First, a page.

ruth’s activities in Vienna included teaching at a writing academy as well as performance gigs in jazz clubs. Her books, published by the local edition exil, were mentioned in the papers, on the radio, and on TV. In the course of time she gained a certain publicity there which led to bookings in other Austrian cities like Linz and Hall. A ruth weiss festival in Vienna in the year 2006 lasted almost a month.
Her activities in Europe were not confined to Austria though. She was also busy in the Czech Republik on several occasions, especially in Prague, where a bilingual edition of her book A new View of Matter was published in 1999.
In the same year, she also toured Germany and took part in the Words & Voices Festival, Heidelberg. A highlight was her performance at the Jazz Fest Berlin in the year 2000 with three jazz musicians accompanying her. (A recording of it used to be available on CD.) Her gig was also part of a radio feature about her. Other places where she performed in Germany were Nuremberg, Fuerth, Neumarkt Opf. and some more. From November 2016 to April 2017 a showcase filled with books by ruth weiss was on exhibit as part of an immense Beat Generation exhibition at the renowned ZKM museum in Karlsruhe which included Jack Kerouac’s famous On the Road scroll.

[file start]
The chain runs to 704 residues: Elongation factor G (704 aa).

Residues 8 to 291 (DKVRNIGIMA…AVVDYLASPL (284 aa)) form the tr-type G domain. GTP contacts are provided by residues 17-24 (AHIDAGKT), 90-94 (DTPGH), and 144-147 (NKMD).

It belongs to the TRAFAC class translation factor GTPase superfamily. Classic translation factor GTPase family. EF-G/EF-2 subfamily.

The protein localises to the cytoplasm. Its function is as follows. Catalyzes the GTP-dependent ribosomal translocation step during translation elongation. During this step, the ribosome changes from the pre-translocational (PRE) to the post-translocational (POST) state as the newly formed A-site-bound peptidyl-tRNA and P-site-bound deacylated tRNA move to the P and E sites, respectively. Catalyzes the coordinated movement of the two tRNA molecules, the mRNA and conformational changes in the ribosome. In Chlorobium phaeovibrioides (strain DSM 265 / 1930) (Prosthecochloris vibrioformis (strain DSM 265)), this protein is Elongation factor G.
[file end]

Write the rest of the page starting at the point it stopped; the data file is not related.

Features about ruth in two issues of Beat Scene magazine published in Coventry, England in 2001 created a push for her popularity in Europe. They showed some nice pictures of her and informed in quite a detailed way about her biography and her talents. One of them contained a transcript of a very interesting interview that Kevin Ring, the editor, had done with her. Her name and a photo of her were on each of the front pages among those of other Beat writers with big names like William Burroughs, Gary Snyder, and Jack Kerouac. One of the issues was a special edition celebrating “50 Years of On the Road/”. All this was a clear sign that ruth had landed where she deserves to be.
Nowadays she is more popular in the USA than ever before, partly due to the media but mostly of course due to her charisma, her abilities, her righteousness, her books, and her unique, unforgettable voice.
Although she is 90 years old now, the Beat goes on. ruth is still energetic and continues with performances, hopefully for many years to come. She has had a special relationship with the Beat Museum in San Francisco for quite some time now from which both sides have profited: Jerry Cimino, the owner, because he could be sure that performances by ruth would attract visitors and for ruth it was a fitting attractive venue not too far from her home, enabling her to share her great gift with still more people.
In order to celebrate ruth’s 90th birthday, the Beat Museum will have a ruth Fest on July 28th, 2018. But it is not only a fest for ruth but one at which all the women of Beat Generation are honored. Aside from ruth and her band there will be many special guests, among them Cathy Cassady (Carolyn and Neal Cassady’s daughter) and Kim Shuck, who is the Poet Laureate of San Francisco. Visitors also have the chance to see the screening of a work in progress documentary film about her life.
How I wish I could be there and celebrate with my dear friend ruth!